said the decision was a "purely political act," since they do not need
that much office space. Constitutional Court Judge Georgi Markov
commented that if there is not enough space in the building, the
government should move out, because "it is lower in the state
hierarchy." Markov also remarked that the government has "declared war
on the Constitutional Court, which will have serious consequences." --
Stefan Krause, OMRI, Inc.

ALBANIAN SOCIALISTS HOLD PROTEST RALLY. The opposition Socialist Party
on 2 August held a protest meeting to demand the release of their party
leader, Fatos Nano, Gazeta Shqiptare reported the following day. Nano
has been in prison since 1993 for misappropriating Italian humanitarian
aid. He is expected to be released by the Supreme Court in September.
Some 3,000-4,000 people participated in the rally. The demonstrators
also demanded the reinstatement of professors from Tirana University's
economics faculty who were sacked for what the Socialists claimed are
political reasons. -- Fabian Schmidt, OMRI, Inc.

TWO NEW FUNDS FOR ALBANIAN ENTERPRISES. The German Bank for
Reconstruction has opened a development fund in Tirana and the Albanian-
American Investment Fund opened an office in Tirana, BETA reported. Both
funds are designed to offer help to small and medium-size enterprises
and to support the privatization process. They will give credits and
technical assistance to firms in construction and tourism. President
Sali Berisha said the funds will "improve economic cooperation among
private businesses and the general level of investment in the Albanian
economy." He added that the rapid privatization of Albanian banks is one
of his priorities. -- Fabian Schmidt, OMRI, Inc.

28 ALBANIANS ARRESTED IN FIGHT OVER DAM. The Albanian police arrested 28
peasants who threatened to place explosives under the dam of a water
reservoir in construction in the village of Bovila near Tirana, BETA
reported on 3 August. The reservoir is to provide Tirana with water but
will flood the peasants' land (see OMRI Daily Digest, 2 August 1995).
The peasants have been offered land in compensation but they say that
the earth quality is lower than what they have now. -- Fabian Schmidt,
OMRI, Inc.

GREEK DEFENSE MINISTER CRITICIZED FOR PLANNED INTERVIEW. Gerasimos
Arsenis has been strongly criticized by the opposition for his decision
to give an interview on the Greek army to the Macedonian daily Nova
Makedonija, the newspaper reported on 4 August. Announcing his decision,
Arsenis indicated that Greece may lift its embargo on Macedonia if the
country changes its flag and constitution. He also said that Greece
wants good relations with Macedonia. Vasilis Manginas, spokesman of the
conservative main opposition party New Democracy, called the decision "a
grave mistake and incomprehensible move." The nationalistic Political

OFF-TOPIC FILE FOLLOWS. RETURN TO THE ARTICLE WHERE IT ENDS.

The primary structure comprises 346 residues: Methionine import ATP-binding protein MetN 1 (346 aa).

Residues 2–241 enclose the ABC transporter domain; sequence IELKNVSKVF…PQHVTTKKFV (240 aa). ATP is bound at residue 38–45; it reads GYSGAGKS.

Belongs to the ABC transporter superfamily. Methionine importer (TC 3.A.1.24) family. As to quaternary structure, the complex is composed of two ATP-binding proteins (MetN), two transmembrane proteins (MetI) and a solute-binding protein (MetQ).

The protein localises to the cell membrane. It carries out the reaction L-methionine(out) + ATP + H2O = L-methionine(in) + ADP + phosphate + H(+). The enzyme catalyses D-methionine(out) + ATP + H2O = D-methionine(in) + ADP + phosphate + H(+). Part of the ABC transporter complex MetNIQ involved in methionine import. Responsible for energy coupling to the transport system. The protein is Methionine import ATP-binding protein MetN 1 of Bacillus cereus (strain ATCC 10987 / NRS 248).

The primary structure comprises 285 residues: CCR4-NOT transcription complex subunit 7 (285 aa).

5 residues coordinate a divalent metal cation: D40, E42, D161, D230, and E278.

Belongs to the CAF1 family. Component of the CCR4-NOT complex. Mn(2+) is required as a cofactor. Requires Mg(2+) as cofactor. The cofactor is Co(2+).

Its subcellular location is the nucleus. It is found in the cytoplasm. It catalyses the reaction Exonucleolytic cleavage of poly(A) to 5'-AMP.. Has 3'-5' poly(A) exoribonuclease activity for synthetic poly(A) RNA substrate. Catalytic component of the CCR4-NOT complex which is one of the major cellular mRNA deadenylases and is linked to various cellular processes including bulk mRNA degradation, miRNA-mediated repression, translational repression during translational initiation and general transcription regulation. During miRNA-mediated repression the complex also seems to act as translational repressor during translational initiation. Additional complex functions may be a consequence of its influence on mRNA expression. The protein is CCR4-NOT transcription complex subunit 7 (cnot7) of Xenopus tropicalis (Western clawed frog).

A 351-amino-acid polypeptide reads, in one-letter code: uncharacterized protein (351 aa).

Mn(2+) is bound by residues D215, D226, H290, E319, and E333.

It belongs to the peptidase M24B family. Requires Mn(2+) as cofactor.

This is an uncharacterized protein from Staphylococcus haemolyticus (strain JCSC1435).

Spring party said such an interview would be an "unprecedented action"
and constitute "de facto recognition" of Macedonia. -- Stefan Krause,
OMRI, Inc.

TURKISH PREMIER APPEALS TO GREECE FOR "OPEN TALKS." Tansu Ciller, in an
interview with the Turkish daily Hurriyet on 3 August, has appealed to
Greece to "overcome its fears" and open talks with Ankara, AFP reported
the same day. With regard to Greece's recent decision not to veto an
European Union-Turkey customs deal, she expressed her hope that Greece
will "continue its new stand." Greek government spokesman Evangelos
Venizelos the same day hailed the conciliatory tone of the interview but
objected to Ciller's allusion to Athens's alleged support for the
Kurdish rebels in Turkey, complaining that Ciller was repeating a well-
known Turkish position. He noted that Turkish-EU relations depended on
Turkey's compliance with international law, respect for human rights,
and "more generally what you call European culture." -- Lowell Bezanis,
OMRI, Inc.

[As of 12:00 CET]

Compiled by Jan Cleave

The OMRI Daily Digest offers the latest news from the former Soviet
Union and East-Central and Southeastern Europe. It is published Monday
through Friday by the Open Media Research Institute. The OMRI Daily
Digest is distributed electronically via the OMRI-L list. To subscribe,
send "SUBSCRIBE OMRI-L YourFirstName YourLastName" (without the
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No subject line or other text should be included.
To receive the OMRI Daily Digest by mail or fax, please direct inquiries
to OMRI Publications, Na Strzi 63, 140 62 Prague 4, Czech Republic; or
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Tel.: (42-2) 6114 2114; fax: (42-2) 426 396

OMRI also publishes the biweekly journal Transition, which contains
expanded analysis of many of the topics in the Daily Digest. For
Transition subscription information send an e-mail to TRANSITION@OMRI.CZ

Copyright (C) 1995 Open Media Research Institute, Inc.
All rights reserved. ISSN 1211-1570